We’re going troll hunting
Stephen Kinsella has a great article in Aeon suggesting that the best way to reduce online abuse is to curtail anonymity.
I used to post under my real name on Aeon until just a couple of weeks ago but I changed to a pseudonym after a twinge of anxiety when I posted a comment about my mental health history on an article on Psyche. I decided that I did not want future employers to know my mental health history.
My pseudonym, Ragged Clown, provides a tiny amount of protection from future snoops and I use it on Twitter, Facebook and on my blog. People who know me, know who is the writer behind the disguise and it would only take a determined searcher about 10 minutes to unveil me using Google; but the hypothetically nosey employer would struggle to associate my nom de plume with the real me.
I hope that I am never offensive or abusive online (or anywhere else for that matter) but I do like to write about topics that are contentious. I blogged about one such topic today. Would I have written it the same way if I had to use my real name? Probably not. It would definitely affect my future employment prospects.
I should add that the concept of verification is separate from the concept of anonymity. Would it help reduce online abuse if we required users to verify their identity but allow them to remain publicly anonymous? Probably not.
As it happens, I’m the CEO of social media company myself and I wonder how I would build such controls into my own platform. I can’t think of any authority that I would trust to provide an identity verification service. Certainly not a government and certainly not the usual suspects: Facebook, Google, Microsoft and Amazon. If I required members to verify their identity with a bank, I would lose half of them. If I required them to use their real identity, I would lose the rest. Third-party services would rapidly become associated with scams as we are seeing with NFTs at the moment.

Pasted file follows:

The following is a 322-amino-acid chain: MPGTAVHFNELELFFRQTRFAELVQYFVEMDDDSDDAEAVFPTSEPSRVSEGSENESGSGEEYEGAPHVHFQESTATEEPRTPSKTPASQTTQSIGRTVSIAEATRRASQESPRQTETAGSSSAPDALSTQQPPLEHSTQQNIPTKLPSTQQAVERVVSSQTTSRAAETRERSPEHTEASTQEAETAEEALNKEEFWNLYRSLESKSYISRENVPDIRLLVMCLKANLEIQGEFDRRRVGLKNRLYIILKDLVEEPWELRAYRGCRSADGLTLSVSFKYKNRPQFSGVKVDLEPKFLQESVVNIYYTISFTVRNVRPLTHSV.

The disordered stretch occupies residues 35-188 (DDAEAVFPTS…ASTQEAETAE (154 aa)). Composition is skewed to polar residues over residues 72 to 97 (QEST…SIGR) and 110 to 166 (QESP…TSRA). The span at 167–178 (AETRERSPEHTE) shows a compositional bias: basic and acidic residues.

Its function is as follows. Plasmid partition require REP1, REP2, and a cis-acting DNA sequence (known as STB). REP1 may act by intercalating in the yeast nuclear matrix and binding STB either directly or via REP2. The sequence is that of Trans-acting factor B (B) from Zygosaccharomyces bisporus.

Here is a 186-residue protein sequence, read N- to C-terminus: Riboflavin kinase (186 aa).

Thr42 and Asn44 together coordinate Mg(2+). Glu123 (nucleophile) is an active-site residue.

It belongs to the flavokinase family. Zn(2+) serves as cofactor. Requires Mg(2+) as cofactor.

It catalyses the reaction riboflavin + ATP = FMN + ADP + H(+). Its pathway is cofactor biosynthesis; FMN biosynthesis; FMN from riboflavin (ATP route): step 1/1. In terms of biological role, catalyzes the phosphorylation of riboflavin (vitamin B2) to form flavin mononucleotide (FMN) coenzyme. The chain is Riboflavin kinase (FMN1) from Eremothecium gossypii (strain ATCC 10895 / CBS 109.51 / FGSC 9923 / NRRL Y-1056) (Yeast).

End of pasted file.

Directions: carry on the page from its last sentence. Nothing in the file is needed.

It so happens that we almost never have a problem with abuse in our community (we have 100,000s of members). Certain topics (like politics) are banned and we have zero tolerance for abuse. In ten years, we have had to ask maybe 7 people to leave for breaking these rules. Perhaps once per week, a discussion boils over but light touch moderation and a quiet word with the culprits is usually enough to put things right.
On the whole, I think the idea of requiring users to verify themselves is a good one, but the software engineer inside me can’t help but think of the many problems that would need to be solved before it can become a reality.
I could imagine a multi-level requirement to verify your identity. Level One would require you to self-certify with a driver’s license or passport or whatever. That would suffice until the user broke the rules. At that point the offender would need to certify with a trusted authority. Level Two certification would be more onerous and would, in itself, constitute a punishment for bad behaviour. I would support a scheme like this that allows the vast majority to engage online peacefully while creating an additional burden for the tiny minority that cause most of the strife.
My final verdict: I’m tentatively on board with requiring identity verification but curtailing anonymity would change the character of social media entirely and, while it might prevent some of the abuses, the gains would justify the losses.